New Internationalist

A drama unfolds

Issue 373

Uruguay was about to vote in a groundbreaking law on abortion. It was to be a model for the whole of Latin America. But then things started going wrong… Hersilia Fonseca and Patricia Pujol report on a battle that may still be won.

Deyanira / Indymedia Uruguay / http://uruguay.indymedia.org
‘Sex when I want it, pregnancy when I decide.’ Deyanira / Indymedia Uruguay / http://uruguay.indymedia.org

Flavia was 16 and had a six-month-old baby that she was still breastfeeding at night. Her period was late and she was afraid of being pregnant again. She had no access to sex education or abortion clinics; only an abortion pill that she had put into her vagina. Rosario Echagüe was the doctor who received her at the hospital an hour after she had used the pill: ‘She had a pain in her stomach, abundant diarrhoea and unstoppable vomit. She was pale and trembling, she didn’t understand what was happening to her, and she was afraid.’

Flavia died because of the direct effect of the poison – and furthermore, she was not pregnant.1

She is not the only young woman to have died in this way. Abortion is illegal in Uruguay and yet it is the main cause of maternal death. Studies conducted in 2002 estimate that 90 abortions are performed each day – and the actual number is likely to be much higher.2

Sex when I want it, pregnancy when I decide.’ Photo: Deyanira / (http://uruguay.indymedia.org/)[Indymedia Uruguay]

Indeed, the number of women who attempt clandestine self-abortions has risen considerably in the past decades due to Uruguay’s severe economic crisis. ‘Forty-seven per cent of maternal deaths at the Pereira Rossell Hospital – the main maternity hospital in the country – are due to unsafe abortions,’ says Lilián Abracinskas, an expert in sexual and reproductive rights.3 This compares with 27.7 per cent throughout the country, 24 per cent throughout Latin America, and 13 per cent for rest of the world.4

According to leftwing Senator Alberto Couriel: ‘For every one of these deaths, another 50 women are left with scar tissue and lesions so dire that they will never be able to give birth again; another 100 women will suffer chronic abdominal and uterine pain, and yet another 1,000 women will suffer some sort of pain or other.’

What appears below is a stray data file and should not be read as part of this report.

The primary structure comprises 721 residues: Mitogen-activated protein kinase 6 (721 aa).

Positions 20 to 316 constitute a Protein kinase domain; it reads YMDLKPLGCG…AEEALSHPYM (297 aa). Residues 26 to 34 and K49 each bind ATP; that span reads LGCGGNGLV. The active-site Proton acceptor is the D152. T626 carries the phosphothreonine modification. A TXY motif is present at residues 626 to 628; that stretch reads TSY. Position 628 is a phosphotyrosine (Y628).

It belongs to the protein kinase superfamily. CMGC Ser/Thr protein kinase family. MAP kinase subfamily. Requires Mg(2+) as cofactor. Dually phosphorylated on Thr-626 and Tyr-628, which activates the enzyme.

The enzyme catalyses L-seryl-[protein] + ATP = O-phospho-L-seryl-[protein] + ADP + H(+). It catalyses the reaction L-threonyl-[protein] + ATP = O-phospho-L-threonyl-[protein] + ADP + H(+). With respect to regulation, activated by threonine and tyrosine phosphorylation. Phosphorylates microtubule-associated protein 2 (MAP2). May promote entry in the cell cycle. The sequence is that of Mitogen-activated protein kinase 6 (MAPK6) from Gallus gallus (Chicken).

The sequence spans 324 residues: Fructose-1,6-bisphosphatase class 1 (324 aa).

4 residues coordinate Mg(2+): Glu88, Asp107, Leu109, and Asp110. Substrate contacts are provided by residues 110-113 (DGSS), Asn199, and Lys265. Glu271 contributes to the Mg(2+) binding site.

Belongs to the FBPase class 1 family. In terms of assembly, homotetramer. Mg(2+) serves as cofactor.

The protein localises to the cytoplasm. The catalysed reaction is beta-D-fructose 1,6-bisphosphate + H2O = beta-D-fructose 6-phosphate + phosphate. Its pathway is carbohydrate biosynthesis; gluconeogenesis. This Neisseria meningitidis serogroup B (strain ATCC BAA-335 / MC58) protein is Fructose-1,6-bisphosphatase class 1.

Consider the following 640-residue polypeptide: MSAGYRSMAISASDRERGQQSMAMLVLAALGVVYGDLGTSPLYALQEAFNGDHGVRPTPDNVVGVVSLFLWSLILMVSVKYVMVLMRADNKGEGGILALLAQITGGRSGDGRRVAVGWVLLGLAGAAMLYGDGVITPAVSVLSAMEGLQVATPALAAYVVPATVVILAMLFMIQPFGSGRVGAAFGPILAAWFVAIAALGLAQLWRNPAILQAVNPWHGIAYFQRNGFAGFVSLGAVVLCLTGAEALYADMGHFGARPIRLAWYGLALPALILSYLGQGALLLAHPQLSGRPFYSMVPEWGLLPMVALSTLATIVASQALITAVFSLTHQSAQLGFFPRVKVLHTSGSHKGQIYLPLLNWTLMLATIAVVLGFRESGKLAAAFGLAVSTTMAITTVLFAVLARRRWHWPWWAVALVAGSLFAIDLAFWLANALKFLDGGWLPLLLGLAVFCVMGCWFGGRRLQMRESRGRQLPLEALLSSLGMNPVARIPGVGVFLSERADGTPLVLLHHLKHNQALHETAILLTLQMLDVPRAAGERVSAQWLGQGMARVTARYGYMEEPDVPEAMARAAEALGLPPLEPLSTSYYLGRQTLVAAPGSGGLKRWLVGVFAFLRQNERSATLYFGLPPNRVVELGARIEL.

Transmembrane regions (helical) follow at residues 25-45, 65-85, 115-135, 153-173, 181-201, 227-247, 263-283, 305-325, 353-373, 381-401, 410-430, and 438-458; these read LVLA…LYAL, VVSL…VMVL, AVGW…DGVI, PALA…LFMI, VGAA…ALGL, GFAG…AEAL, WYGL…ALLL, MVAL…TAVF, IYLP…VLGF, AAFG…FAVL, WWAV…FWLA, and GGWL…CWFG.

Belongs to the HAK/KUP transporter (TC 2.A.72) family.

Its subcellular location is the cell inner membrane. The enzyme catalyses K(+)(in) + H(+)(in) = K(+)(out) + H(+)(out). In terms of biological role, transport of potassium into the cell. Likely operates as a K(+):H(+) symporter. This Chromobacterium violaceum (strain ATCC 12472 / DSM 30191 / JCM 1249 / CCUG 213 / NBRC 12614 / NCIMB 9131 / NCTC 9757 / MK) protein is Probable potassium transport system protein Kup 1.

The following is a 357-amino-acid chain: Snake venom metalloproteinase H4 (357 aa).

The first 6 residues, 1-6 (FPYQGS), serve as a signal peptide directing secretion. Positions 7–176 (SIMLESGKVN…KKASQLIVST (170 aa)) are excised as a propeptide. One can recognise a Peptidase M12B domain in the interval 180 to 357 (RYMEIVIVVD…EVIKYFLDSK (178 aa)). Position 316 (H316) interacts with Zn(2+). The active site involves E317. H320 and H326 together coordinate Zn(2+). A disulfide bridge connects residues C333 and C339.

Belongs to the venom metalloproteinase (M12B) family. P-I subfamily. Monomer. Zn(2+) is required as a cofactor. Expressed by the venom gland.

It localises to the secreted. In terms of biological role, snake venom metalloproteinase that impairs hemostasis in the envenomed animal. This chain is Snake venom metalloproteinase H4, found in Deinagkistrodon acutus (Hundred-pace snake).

In many respects Uruguay has been in the forefront of advocating women’s rights. Women were allowed to divorce in 1913 and to vote in 1932. But the laws on reproductive health have been much more ambivalent. Abortion is still illegal in most countries in the area with the exception of Cuba, Guyana and Puerto Rico. The current abortion law in Uruguay dates back to 1938 and imposes a penalty of up to six years in prison. There are exceptions, such as rape, or danger of the mother dying during childbirth, or, bizarrely, the ‘jeopardy of a man’s honour’.

Today, legal punishments are rarely imposed on women, though from time to time the person in charge of a clinic goes to jail when a woman dies. This antiquated law, however, makes the whole process seem clandestine. It also reinforces ‘abortion-as-crime’ as an extension of the idea of ‘abortion-as-sin’.

In the early 1960s Uruguay had one of the world’s highest abortion rates. Then in 1995 contraception was legalized. Now contraceptives are distributed free of charge to women but in insufficient quantities. Nor are education programmes adequate.The current rate of abortion is estimated to be one for every live birth. Evidence in other countries shows that decriminalization reduces the number of abortions. Moreover, fewer women die in the process.

In Uruguay, four separate attempts to decriminalize abortion came up for approval in Parliament between 1995 and 2000. All were turned down, partly because they focused solely on abortion rather than on a wider programme of state education and support for family planning.